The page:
9 IT communication tips for smooth sailing

Meredith Kreisa headshot
Meredith Kreisa|July 21, 2022
9 IT communication tips for smooth sailing
9 IT communication tips for smooth sailing

Communicating with coworkers and other audiences outside the IT department puts many sysadmins in uncharted waters. With different terminology and limited technical knowledge, employees from other departments may struggle to grasp key concepts. This can lead to difficult conversations, poor customer service, and strained relationships.  

According to CIO, nearly 60% of IT leaders surveyed say they spend 8 hours or less per month on IT communication. Yet clear communication can help the IT team build trust, educate users, and increase collaboration. It can also help attract talent and prove the department’s value to the company. In short, IT communication is one of the best things many IT departments aren’t doing.  

These 9 IT communication tips can help you turn the tide and improve your communication skills.  

1. Consider working with an IT communications manager 

An IT communication manager prepares strategies and crafts messaging for communicating with internal and external audiences. If your organization is large or has significant IT communication needs, it may be worth hiring an IT communications manager.  

If your budget doesn’t allow for a dedicated IT communications manager, you might also assign related tasks to someone already on your team who is an effective communicator with high emotional intelligence. They should have skills in verbal communication (including public speaking), written communication, and nonverbal communication (such as body language and nonverbal cues).  

If the person responsible for your IT department’s communication does not have previous experience in the role, you might encourage them to take a communication skills class. 

2. Solicit feedback 

Strong communication skills are not one sided. In addition to being able to clarify your points verbally and in writing, you also should be prepared to listen to others. One way to do this is by soliciting feedback from internal or external stakeholders.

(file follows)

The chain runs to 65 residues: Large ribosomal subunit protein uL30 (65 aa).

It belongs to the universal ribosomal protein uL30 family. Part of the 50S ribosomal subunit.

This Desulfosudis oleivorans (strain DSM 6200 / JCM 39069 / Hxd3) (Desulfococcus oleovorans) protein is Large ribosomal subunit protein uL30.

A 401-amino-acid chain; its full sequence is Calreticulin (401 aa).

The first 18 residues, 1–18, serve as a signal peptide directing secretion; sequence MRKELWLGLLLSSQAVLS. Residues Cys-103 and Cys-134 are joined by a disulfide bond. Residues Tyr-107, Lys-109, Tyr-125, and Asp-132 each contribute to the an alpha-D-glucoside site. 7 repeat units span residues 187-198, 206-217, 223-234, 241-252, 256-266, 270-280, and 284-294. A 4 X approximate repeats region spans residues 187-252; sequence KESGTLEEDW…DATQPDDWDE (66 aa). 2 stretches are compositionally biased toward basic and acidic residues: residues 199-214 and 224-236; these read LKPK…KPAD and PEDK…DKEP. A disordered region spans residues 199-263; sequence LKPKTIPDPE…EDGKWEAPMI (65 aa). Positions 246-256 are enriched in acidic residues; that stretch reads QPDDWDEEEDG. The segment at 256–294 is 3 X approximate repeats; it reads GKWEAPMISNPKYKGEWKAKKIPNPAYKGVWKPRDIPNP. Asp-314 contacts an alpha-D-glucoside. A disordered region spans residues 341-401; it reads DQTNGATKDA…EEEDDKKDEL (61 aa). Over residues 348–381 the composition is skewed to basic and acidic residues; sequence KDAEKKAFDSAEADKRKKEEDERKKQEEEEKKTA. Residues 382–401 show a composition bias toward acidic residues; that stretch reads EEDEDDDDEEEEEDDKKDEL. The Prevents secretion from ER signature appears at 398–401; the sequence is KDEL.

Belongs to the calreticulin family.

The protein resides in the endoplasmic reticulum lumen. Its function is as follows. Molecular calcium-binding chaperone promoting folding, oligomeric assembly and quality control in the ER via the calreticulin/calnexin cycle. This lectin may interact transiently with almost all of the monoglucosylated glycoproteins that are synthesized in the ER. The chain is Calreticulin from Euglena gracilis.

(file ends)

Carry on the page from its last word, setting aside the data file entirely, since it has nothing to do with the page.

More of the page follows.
The easiest way to collect feedback at scale is through a survey. Carefully craft questions to help you analyze your existing approach, timeliness, clarity, tone, channel usage, and other critical factors. You might also seek insights on user communication preferences. For a more personal touch, consider scheduling one-on-ones with stakeholders. Be attentive and engage in active listening to gather as much information as possible. Not only can this help you gain valuable insight, but it may also help you forge stronger personal bonds with people outside of the IT department. 

Some questions to consider:  

  • What does the IT department communicate well?  

  • How would you prefer to receive messages?  

  • What else would they like to hear from the IT team? 

3. Use terminology wisely  

Choose your vocabulary carefully, avoiding unnecessary jargon. A word that seems simple and straightforward to you may confuse someone with less technical knowledge. At the same time, try not to talk down to people. It can make them tune out or, worse still, jeopardize your working relationship. Striking the right balance requires knowing your audience and developing a clear understanding of their technical know-how.  

Also, don't overlook the importance of inclusive language. Avoiding terms with biased or discriminatory overtones can help cultivate a friendlier atmosphere that's ripe for teamwork.

Sometimes, jargon is unavoidable. In those instances, consider sharing our sysadmin glossary so that users can look up unfamiliar terms.

4. Assess communication channels 

How you communicate with your audience can be just as important as your message. After all, the message is meaningless if no one pays attention to it. Ideally, you should use the communication channel most comfortable for your audience. Whether it’s Slack, email, a newsletter, an internal podcast, a video call, or Morse code tapped on the office wall, consider the best medium for each occasion.